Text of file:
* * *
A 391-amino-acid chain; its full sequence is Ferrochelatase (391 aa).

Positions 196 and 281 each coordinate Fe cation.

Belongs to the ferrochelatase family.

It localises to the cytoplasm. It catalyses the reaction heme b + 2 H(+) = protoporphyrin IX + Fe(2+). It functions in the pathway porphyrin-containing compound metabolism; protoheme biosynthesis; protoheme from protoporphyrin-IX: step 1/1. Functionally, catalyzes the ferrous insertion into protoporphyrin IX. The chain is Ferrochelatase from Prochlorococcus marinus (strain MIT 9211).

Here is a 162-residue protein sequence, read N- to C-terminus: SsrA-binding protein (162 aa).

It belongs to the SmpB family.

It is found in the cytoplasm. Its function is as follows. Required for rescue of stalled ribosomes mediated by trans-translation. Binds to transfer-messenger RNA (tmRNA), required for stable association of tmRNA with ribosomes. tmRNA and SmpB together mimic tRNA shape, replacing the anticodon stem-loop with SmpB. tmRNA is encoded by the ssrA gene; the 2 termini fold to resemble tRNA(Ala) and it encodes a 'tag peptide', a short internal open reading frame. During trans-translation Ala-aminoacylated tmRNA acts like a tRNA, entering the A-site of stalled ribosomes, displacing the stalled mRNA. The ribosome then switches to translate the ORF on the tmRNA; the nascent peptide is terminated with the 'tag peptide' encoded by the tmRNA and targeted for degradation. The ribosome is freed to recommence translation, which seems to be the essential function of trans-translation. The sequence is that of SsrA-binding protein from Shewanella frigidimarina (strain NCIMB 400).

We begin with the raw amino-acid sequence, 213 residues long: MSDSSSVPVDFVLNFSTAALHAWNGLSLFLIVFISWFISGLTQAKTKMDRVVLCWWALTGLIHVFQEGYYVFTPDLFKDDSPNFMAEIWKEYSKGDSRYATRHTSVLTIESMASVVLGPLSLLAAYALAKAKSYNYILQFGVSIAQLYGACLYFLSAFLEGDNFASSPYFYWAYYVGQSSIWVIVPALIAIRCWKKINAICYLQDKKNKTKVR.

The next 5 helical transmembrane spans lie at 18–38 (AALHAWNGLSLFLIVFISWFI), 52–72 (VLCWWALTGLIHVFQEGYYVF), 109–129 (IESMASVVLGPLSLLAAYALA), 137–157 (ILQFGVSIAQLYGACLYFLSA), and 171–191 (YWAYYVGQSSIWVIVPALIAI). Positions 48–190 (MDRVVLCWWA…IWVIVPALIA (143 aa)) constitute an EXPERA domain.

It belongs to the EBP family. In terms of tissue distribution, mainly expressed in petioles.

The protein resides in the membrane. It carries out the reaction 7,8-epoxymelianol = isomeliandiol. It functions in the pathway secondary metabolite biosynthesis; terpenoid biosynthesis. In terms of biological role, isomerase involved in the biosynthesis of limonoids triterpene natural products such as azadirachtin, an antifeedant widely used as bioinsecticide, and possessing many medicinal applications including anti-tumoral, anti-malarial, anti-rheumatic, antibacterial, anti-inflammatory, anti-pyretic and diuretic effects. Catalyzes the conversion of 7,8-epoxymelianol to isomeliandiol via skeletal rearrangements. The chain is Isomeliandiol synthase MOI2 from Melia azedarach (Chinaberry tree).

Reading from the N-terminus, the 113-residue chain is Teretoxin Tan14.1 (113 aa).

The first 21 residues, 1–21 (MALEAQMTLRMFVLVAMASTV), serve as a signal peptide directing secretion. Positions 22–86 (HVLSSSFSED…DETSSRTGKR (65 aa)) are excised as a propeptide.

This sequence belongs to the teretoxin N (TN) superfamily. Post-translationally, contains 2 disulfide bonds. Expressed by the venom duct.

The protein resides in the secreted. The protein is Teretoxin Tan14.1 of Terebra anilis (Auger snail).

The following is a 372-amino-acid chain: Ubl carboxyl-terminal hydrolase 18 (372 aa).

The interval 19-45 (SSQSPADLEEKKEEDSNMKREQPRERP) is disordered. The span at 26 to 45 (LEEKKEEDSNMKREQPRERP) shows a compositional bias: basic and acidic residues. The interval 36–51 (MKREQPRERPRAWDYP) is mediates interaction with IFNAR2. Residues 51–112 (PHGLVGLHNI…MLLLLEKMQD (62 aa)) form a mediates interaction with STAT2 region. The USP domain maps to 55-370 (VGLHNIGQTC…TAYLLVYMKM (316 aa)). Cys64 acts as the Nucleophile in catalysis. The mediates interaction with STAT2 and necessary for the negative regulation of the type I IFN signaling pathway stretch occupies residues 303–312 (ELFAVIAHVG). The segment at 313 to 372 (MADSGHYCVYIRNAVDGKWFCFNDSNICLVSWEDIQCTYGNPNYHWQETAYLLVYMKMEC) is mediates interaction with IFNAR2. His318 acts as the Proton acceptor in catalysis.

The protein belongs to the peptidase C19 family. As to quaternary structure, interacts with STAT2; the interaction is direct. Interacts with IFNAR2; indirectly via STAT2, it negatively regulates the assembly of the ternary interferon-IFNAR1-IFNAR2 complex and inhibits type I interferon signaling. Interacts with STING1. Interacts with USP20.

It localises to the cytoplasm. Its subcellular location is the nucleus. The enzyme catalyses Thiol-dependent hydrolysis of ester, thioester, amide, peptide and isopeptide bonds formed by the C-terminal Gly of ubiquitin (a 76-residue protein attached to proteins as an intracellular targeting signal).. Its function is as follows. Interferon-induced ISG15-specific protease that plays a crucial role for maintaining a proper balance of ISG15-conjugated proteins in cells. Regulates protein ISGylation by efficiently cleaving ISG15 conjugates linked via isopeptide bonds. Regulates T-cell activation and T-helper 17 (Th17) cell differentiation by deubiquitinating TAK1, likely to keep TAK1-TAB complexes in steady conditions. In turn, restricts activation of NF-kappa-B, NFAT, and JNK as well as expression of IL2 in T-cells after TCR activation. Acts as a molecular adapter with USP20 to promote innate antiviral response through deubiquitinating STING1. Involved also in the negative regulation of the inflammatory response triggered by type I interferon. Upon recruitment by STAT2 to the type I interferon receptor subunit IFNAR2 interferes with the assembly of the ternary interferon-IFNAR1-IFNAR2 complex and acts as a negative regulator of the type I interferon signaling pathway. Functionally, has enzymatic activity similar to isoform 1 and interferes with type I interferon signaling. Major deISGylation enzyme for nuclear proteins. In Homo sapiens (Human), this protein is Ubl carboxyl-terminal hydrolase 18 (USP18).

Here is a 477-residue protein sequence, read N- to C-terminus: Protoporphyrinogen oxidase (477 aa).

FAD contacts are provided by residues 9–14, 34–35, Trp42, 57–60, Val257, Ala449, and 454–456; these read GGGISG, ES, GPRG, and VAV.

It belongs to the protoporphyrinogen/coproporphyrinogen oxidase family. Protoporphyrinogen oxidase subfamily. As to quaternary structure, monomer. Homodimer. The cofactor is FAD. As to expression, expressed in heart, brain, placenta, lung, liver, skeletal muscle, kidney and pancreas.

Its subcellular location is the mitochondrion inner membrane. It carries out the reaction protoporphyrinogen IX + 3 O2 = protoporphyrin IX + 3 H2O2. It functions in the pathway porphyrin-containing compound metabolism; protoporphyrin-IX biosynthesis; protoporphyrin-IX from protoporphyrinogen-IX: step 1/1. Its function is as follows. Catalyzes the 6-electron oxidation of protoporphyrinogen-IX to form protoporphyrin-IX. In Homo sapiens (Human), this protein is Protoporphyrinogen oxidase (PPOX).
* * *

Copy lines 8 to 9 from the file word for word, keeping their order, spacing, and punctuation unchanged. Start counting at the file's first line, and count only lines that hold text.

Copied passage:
We begin with the raw amino-acid sequence, 213 residues long: MSDSSSVPVDFVLNFSTAALHAWNGLSLFLIVFISWFISGLTQAKTKMDRVVLCWWALTGLIHVFQEGYYVFTPDLFKDDSPNFMAEIWKEYSKGDSRYATRHTSVLTIESMASVVLGPLSLLAAYALAKAKSYNYILQFGVSIAQLYGACLYFLSAFLEGDNFASSPYFYWAYYVGQSSIWVIVPALIAIRCWKKINAICYLQDKKNKTKVR.

The next 5 helical transmembrane spans lie at 18–38 (AALHAWNGLSLFLIVFISWFI), 52–72 (VLCWWALTGLIHVFQEGYYVF), 109–129 (IESMASVVLGPLSLLAAYALA), 137–157 (ILQFGVSIAQLYGACLYFLSA), and 171–191 (YWAYYVGQSSIWVIVPALIAI). Positions 48–190 (MDRVVLCWWA…IWVIVPALIA (143 aa)) constitute an EXPERA domain.